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Is there an analytical solution to the nonlinear ODE $$\frac{dx}{d\theta} = -\sqrt{\frac{x^2}{4\cos^2\theta} - \cos^2\theta}$$ over $\theta \in [0, \pi/2]$ with initial condition $x(0) = 2$? Using the substitution $y = \sin\theta$, I was able to transform this into $$\frac{dx}{dy} = -\sqrt{\frac{x^2-4(1-y^2)^2}{4(1-y^2)^2}},$$ but couldn't get much further.

Context: On a typical globe, one can only see half of the earth at a time. Waldo Tobler's slides on "Unusual Map Projections" mention the following amusing solution to this problem: simply wrap the earth around the globe twice (see image).

In trying to find an aesthetically pleasing conformal version of this construction by changing the shape of the globe, I found myself needing to solve the above ODE to determine its cross section; specifically, mapping latitude $\theta$ to distance from the polar axis, $x(\theta)$.

It can be solved numerically, of course, and that's what I did. I'm just curious about whether an analytical solution exists. The numerical solution looks a lot like $x(\theta) = 2\sqrt{\cos\theta}$, but isn't exactly the same.

In case you're curious, here is a render of the final result of my hacking on all this.

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Well for what it's worth, I certainly can't recognize that as any type of differential equation with some closed form solution, and neither does Wolframalpha:'%3d+-((+y^2+-+4(1-x^2)^2)‌​+%2f(+4+(1-x^2)^2+))^(1%2f2)&fp=1&incTime=true – Ragib Zaman Sep 19 '11 at 10:27
Well, under the substitution $z = (1-y^2)$, one gets $4z(1-z) dx/dz = \sqrt{ x^2 - 4z^2 }$. One can then substitute $x = 2z \sec \phi$ and get $4z(1-z) * (2\sec \phi + 2z \sec \phi \tan \phi d\phi/dz) = 2z \tan \phi$. This simplifies to $(\csc \phi + z \sec \phi d\phi /dz) = 1/4(1-z)$. Not sure how much good that does you, but it gets rid of the square root. – Craig Sep 19 '11 at 12:38
Since it's quartic, maybe it has a solution in terms of elliptic functions? – arsmath Sep 19 '11 at 13:48
I suspect an elliptic function solution as well; let me check my notes on solving nonlinear DEs and let me get back to you... – J. M. Sep 19 '11 at 15:43
@Ragib: I'm not putting too much faith in WolframAlpha here, because if you take out the 4 in the denominator of the first equation and set $x(0) = 1$, there is a closed form solution $x(\theta) = \cos\theta$ which WolframAlpha cannot find either. – Rahul Sep 20 '11 at 1:31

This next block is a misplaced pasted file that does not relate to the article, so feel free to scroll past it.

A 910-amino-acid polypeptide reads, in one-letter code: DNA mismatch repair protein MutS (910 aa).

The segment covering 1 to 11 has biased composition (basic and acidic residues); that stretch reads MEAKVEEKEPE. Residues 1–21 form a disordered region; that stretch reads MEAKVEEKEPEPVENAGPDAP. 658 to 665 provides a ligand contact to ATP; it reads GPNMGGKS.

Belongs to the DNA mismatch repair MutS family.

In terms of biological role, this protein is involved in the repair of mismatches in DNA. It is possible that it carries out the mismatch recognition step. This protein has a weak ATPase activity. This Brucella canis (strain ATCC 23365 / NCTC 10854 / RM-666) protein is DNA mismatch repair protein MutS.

up vote 3 down vote accepted

One can apply the following procedure showing that this equation is indeed amenable to an exact analytical treatment. The first thing to note is that it can be rewritten in the following form


Now, let us consider the Hamiltonian system


It is easy to note that, for $p(0)=0$ and $x(0)=2$, one has $H(\theta=0)=0$. So, a solution of the Hamilton equations (here dot means derivation with respect to $\theta$)

$$\dot x=\frac{\partial H}{\partial p}=2p$$ $$\dot p=-\frac{\partial H}{\partial x}=\frac{x}{2\cos^2\theta}$$

gives also a solution to the equation we started from. From Hamilton equations we get

$$\ddot x=\frac{x}{\cos^2\theta}$$

with the initial conditions $\dot x(0)=0$ and $x(0)=2$. This second order equation has an explicit analytical solution, through hypergeometric functions $\left._2F_1\right.$ and $\cos t$, that can be easily obtained using Mathematica or your other preferred symbolic manipulation software.

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I seem to be getting bizarre results: try y[x_] = FullSimplify[y[x] /. First[DSolve[{y''[x] == y[x] Sec[x]^2, y[0] == 2, y'[0] == 0}, y[x], x]]] and then Plot[y'[x]^2 - (y[x]^2 Sec[x]^2/4 - Cos[x]^2), {x, 0, Pi/2}] – J. M. Dec 8 '11 at 14:38
There is a sign to be changed in the Hamiltonian: -Cos[x]^2 should be Cos[x]^2, but this is irrelevant. These points correspond to the points where $\cos(x)=0$ and I do not know if it is just a numerical shortcoming or something deeper. I should expect $x(\pi/2)=0$. – Jon Dec 8 '11 at 18:51

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